10. Here is an example of a general solution to what i call the atm machine problem. Formatted for readability, not speed. It basically separates the solution from any particular problem. Its not shorter or faster, but i believe its ‘better’ in the sense that it allows you to solve the problem in a real world situation. What happens if you dont have enought quarters? What would be the next solution?

    function makeChange(n, kArray)
    {
       var s;
       
       function possible(n, i, solution)
       {
          if(n == 0)
             return result.push(solution);
    
          if(n > 0 && i < kArray.length)
          {
             s = solution.concat();
             s[i] = s[i] ? s[i] + 1 : 1;
             possible(n - kArray[i], i, s);
             
             if(++i < kArray.length)
                possible(n, i, solution);
          }
       }
    
       var result = new Array();
       possible(n, 0, []);
    
       return result;
    }
    

    To solve your particular problem:

    var result = makeChange(37, [100, 25, 10, 5, 1]);
    alert(result[0]); // alerts [,1,1,,2]
    

    This tells us that to solve our problem we should give the user 1×25,1×10, and 2×1.

    The result has a length of 24 (so theres 24 possible solutions) which you can enumerate incase you dont have some of the required change – i.e. if you ‘machine’ is out of quarters just loop the results until you have a solution that doesn’t use them.
    Results are in order of least amount of change to greatest amount.

    For speed i would try to replace recursion with looping.

  11. function changer(amt)
    {
        var coins = {100:'Dollar',25:'Quarter',10:'Dime',5:'Nickel',1:'Cent'};
        var money = [];
        amt = amt * 100;
        for(var coin in coins)
        {
            var num = (amt / coin >> 0);
            if(num>0) money.push(num + " " + coins[coin] + (num>1?"s":""));
            amt -= num * coin;
        }
        return money.join(", ");
    }
    changer(2.68);
  12. hi, im jannah from philippines. please help me guys. all i need is a java code for change… please help me.. thanks a lot..

  13. This is coming in a bit late, but this is a well-known CS problem. The easiest solution involves using a greedy algorithm, but it may not yield the optimum solution (the least # of coins). The best solution involves dynamic programming which will always yield the optimum solution.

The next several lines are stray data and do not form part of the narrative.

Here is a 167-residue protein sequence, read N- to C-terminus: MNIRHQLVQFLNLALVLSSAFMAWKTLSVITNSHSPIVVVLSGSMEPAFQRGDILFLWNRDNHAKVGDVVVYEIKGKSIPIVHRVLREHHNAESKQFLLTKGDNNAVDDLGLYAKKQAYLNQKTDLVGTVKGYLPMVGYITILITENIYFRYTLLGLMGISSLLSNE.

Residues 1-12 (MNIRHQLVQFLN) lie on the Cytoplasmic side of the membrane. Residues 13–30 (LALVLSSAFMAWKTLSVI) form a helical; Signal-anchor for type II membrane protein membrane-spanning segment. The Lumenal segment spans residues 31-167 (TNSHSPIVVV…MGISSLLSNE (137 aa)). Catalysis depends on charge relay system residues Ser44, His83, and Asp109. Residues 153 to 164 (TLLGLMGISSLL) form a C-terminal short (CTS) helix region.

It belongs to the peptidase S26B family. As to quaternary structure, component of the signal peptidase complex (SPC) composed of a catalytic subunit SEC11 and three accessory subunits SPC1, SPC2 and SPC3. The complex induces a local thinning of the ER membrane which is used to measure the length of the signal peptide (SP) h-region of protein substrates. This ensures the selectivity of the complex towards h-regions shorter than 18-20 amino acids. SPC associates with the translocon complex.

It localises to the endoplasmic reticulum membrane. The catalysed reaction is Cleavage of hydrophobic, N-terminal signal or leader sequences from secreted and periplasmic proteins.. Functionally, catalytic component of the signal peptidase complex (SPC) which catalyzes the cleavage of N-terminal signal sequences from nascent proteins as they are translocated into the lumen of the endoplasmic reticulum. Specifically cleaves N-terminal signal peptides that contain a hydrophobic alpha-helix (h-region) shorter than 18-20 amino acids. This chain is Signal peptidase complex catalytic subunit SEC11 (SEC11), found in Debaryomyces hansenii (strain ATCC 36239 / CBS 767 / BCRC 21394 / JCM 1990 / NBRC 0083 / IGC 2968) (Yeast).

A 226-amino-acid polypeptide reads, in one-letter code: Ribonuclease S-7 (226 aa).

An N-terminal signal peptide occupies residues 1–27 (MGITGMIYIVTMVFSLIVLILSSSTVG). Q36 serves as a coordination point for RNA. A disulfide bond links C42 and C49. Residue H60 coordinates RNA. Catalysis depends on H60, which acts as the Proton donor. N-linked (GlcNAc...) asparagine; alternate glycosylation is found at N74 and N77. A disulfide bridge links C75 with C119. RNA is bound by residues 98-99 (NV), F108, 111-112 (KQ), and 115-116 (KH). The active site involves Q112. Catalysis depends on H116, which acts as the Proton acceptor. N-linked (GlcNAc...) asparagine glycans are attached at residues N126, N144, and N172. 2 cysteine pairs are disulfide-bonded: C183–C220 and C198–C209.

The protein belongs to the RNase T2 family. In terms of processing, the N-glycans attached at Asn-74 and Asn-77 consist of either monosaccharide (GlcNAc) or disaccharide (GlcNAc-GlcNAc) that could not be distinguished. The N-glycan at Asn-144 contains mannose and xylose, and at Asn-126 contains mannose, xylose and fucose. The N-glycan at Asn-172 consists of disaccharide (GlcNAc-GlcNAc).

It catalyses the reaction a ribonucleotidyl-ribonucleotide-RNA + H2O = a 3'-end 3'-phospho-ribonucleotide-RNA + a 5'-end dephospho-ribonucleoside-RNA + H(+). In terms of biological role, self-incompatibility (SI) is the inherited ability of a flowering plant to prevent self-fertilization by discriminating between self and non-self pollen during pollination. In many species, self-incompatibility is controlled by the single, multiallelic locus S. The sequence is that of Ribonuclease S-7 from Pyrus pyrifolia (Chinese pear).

14. “for(i=0;i>0
    m-=n*p[0]
    if(n)x.push(n+” “+p[1]+(n>1?(i<4?”s”:”ies”):(i<4?””:”y”)))
    }”

    Good lord, if I had a programmer give me code like that I’d beat them senseless.

  15. Ha, Ben, I completely agree — code should be formatted for human-readability and maintenance, not brevity/number of characters… Gave me a headache just looking at that solution.

  16. Here’s a quick 2 line recursive I threw together… in the name of silly frugality – I just put the names that won’t take an ‘s’ in the [2] part of the array. : )

    var n = [
    [10000, “Hundred”],
    [ 5000, “Fifty”, “Fifties”],
    [ 2000, “Twenty”, “Twenties”],
    [ 1000, “Ten”],
    [ 500, “Five”],
    [ 200, “Two”],
    [ 100, “Dollar”],
    [ 25, “quarter”],
    [ 10, “dime”],
    [ 5, “nickel”],
    [ 1, “penny”, “pennies”],
    [ 0]
    ];

    var output = [];
    var i = 0, x = 0;

    function makeChange(money) {
    if (x = Math.floor(money / n[i][0]))
    output.push(x + ” ” + (x <= 1 ? n[i][1] : !n[i][2] ? n[i][1] + “s” : n[i][2]));
    return isNaN(n[i + 1]) ? makeChange(money % n[i++][0]) : output;
    }

    makeChange(123279.96 * 100).join(“\n”);

  17. Didn’t think about that but just saw the ATM problem – that can be solved by running a checkInventory(array) on the array which nulls out or flags any change not available (in the above recursive) so the algorithm is easily adaptable.

    -John